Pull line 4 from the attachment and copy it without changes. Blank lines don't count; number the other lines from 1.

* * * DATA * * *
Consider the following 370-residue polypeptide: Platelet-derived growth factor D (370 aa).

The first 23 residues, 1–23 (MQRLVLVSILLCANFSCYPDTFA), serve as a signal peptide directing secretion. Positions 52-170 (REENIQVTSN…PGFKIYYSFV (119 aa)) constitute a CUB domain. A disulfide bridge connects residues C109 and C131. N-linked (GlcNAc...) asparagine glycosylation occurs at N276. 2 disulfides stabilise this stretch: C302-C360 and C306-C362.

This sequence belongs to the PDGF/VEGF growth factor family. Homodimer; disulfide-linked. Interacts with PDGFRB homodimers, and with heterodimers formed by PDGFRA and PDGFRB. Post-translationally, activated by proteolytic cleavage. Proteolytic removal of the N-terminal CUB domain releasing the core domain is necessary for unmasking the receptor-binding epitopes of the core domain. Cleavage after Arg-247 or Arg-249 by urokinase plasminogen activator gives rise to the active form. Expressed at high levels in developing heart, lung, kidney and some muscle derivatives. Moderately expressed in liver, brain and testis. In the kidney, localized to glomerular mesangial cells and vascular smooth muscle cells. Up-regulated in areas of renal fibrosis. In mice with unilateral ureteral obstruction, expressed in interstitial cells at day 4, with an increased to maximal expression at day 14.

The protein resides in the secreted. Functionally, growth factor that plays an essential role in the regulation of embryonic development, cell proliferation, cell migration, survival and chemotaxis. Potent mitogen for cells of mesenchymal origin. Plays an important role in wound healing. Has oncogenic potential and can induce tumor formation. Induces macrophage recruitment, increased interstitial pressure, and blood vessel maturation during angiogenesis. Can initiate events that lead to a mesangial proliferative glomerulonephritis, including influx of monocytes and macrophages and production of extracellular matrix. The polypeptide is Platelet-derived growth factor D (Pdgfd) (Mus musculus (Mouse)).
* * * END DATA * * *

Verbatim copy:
The protein resides in the secreted. Functionally, growth factor that plays an essential role in the regulation of embryonic development, cell proliferation, cell migration, survival and chemotaxis. Potent mitogen for cells of mesenchymal origin. Plays an important role in wound healing. Has oncogenic potential and can induce tumor formation. Induces macrophage recruitment, increased interstitial pressure, and blood vessel maturation during angiogenesis. Can initiate events that lead to a mesangial proliferative glomerulonephritis, including influx of monocytes and macrophages and production of extracellular matrix. The polypeptide is Platelet-derived growth factor D (Pdgfd) (Mus musculus (Mouse)).